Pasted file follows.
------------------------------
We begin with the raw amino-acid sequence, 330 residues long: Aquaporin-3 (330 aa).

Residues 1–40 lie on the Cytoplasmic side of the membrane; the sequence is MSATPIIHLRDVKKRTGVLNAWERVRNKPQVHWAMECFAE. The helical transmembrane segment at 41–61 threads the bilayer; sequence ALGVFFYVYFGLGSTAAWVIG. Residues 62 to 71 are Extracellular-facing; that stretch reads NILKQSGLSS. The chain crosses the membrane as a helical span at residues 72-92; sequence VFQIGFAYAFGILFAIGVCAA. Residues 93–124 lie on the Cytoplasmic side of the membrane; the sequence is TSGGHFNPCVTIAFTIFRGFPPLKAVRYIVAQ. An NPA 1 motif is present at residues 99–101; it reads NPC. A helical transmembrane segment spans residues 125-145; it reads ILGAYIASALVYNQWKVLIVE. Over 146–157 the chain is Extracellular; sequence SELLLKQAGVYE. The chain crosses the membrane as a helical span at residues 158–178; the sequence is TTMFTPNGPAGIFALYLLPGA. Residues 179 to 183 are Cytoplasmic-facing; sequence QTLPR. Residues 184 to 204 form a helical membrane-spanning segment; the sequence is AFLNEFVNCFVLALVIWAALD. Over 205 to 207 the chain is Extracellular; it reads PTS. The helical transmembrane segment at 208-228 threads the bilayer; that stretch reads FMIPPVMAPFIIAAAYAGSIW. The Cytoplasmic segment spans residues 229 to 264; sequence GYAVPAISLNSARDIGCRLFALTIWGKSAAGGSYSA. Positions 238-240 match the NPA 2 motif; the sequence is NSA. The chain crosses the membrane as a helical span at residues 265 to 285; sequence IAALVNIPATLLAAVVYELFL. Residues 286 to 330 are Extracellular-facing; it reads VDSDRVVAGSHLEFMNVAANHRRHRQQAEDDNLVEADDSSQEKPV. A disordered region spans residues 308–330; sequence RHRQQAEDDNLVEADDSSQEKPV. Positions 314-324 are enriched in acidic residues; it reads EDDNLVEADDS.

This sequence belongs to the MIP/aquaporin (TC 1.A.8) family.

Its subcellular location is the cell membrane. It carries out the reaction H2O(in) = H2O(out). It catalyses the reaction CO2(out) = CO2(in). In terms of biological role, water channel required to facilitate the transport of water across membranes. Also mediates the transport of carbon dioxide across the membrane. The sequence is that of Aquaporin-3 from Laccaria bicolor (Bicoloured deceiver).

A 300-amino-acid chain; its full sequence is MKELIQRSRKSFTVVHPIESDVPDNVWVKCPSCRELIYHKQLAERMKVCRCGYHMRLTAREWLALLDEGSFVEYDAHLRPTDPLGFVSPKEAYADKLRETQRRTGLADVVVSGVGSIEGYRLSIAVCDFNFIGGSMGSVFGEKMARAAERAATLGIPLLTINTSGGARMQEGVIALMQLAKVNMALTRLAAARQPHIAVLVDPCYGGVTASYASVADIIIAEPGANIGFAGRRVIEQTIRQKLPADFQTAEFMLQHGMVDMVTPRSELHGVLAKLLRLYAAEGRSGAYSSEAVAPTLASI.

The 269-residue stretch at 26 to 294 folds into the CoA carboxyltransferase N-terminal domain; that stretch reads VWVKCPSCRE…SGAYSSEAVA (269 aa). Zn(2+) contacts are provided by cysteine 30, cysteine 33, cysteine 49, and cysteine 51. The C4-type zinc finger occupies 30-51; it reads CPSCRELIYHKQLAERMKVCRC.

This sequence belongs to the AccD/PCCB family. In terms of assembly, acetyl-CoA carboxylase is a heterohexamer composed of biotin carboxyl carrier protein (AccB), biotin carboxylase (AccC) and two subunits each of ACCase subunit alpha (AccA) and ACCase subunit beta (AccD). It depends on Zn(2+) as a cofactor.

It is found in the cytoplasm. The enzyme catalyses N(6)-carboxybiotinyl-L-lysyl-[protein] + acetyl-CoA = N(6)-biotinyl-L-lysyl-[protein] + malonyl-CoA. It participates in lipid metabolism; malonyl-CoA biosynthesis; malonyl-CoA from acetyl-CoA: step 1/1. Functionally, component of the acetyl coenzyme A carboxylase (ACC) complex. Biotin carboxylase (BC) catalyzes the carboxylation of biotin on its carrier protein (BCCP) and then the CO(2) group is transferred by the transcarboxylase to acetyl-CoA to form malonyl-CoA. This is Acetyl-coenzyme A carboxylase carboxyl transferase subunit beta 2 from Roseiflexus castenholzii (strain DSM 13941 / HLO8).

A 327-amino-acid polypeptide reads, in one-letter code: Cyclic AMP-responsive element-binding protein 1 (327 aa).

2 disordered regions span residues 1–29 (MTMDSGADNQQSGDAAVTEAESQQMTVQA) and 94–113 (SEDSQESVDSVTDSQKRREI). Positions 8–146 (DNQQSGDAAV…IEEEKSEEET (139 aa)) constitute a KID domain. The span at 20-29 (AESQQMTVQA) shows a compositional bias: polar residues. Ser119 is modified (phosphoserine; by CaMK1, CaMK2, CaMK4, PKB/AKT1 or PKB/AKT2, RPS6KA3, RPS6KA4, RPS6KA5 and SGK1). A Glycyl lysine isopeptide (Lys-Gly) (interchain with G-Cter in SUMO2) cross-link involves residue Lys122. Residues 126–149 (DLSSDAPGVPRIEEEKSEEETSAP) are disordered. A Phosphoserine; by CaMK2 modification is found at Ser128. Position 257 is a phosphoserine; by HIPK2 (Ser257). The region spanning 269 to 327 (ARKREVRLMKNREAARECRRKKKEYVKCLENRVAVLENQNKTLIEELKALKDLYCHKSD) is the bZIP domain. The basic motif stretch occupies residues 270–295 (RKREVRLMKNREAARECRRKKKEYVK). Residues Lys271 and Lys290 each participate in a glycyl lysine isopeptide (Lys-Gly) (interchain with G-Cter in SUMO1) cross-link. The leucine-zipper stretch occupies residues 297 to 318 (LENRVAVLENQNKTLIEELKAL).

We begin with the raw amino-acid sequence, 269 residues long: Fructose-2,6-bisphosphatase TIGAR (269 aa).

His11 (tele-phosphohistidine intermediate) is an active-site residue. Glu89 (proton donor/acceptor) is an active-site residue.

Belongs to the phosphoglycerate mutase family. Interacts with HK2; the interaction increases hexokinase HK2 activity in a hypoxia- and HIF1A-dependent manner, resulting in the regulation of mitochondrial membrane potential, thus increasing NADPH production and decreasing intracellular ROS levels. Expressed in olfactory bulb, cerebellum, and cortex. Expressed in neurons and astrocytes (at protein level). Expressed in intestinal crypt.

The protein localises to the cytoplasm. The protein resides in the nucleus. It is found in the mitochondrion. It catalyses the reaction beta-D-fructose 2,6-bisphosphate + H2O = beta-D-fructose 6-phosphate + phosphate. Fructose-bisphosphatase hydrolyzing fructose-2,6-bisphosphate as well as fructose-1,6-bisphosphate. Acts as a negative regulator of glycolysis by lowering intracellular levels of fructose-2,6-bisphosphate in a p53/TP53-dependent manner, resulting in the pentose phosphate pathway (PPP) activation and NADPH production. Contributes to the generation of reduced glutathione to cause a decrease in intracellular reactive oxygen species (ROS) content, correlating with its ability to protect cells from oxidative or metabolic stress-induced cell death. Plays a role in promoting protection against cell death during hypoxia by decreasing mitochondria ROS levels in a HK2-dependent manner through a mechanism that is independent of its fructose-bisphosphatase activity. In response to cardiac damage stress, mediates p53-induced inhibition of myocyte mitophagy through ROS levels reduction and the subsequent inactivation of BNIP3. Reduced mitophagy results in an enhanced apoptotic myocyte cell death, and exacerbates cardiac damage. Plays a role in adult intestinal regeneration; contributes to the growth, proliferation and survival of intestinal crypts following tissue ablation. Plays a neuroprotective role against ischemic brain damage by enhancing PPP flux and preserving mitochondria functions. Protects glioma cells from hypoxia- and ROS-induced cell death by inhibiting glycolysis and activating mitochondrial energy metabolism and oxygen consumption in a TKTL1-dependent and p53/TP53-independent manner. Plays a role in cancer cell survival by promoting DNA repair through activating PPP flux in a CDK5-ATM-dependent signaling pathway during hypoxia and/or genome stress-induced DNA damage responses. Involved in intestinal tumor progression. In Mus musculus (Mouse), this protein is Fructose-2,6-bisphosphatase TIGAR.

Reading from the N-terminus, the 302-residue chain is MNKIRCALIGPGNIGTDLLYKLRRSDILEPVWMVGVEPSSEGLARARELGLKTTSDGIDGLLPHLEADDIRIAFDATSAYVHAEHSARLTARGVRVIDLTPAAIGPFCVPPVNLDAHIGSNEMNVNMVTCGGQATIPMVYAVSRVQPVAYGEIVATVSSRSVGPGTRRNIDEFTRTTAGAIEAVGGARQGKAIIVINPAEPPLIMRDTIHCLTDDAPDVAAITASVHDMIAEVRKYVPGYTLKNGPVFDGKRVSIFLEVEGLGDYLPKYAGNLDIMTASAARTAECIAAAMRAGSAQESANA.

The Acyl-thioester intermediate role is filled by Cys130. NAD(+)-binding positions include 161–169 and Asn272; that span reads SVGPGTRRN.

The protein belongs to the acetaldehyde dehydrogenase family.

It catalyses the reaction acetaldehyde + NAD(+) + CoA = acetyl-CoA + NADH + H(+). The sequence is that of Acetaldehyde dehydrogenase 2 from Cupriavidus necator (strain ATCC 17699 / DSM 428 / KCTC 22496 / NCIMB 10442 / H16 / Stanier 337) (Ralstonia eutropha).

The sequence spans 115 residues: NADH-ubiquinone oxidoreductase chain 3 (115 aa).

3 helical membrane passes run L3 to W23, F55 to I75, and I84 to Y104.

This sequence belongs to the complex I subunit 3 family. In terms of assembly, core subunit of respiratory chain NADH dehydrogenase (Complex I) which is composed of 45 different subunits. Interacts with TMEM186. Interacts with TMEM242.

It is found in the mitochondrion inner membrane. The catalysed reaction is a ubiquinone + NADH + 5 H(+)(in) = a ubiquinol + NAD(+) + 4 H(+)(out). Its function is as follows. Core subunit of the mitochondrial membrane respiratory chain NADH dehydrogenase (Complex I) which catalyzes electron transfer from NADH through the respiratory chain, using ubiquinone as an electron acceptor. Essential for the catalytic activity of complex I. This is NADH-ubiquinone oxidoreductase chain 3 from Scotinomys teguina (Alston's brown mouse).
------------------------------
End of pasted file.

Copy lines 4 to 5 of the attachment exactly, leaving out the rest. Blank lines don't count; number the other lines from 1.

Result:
Its subcellular location is the cell membrane. It carries out the reaction H2O(in) = H2O(out). It catalyses the reaction CO2(out) = CO2(in). In terms of biological role, water channel required to facilitate the transport of water across membranes. Also mediates the transport of carbon dioxide across the membrane. The sequence is that of Aquaporin-3 from Laccaria bicolor (Bicoloured deceiver).

A 300-amino-acid chain; its full sequence is MKELIQRSRKSFTVVHPIESDVPDNVWVKCPSCRELIYHKQLAERMKVCRCGYHMRLTAREWLALLDEGSFVEYDAHLRPTDPLGFVSPKEAYADKLRETQRRTGLADVVVSGVGSIEGYRLSIAVCDFNFIGGSMGSVFGEKMARAAERAATLGIPLLTINTSGGARMQEGVIALMQLAKVNMALTRLAAARQPHIAVLVDPCYGGVTASYASVADIIIAEPGANIGFAGRRVIEQTIRQKLPADFQTAEFMLQHGMVDMVTPRSELHGVLAKLLRLYAAEGRSGAYSSEAVAPTLASI.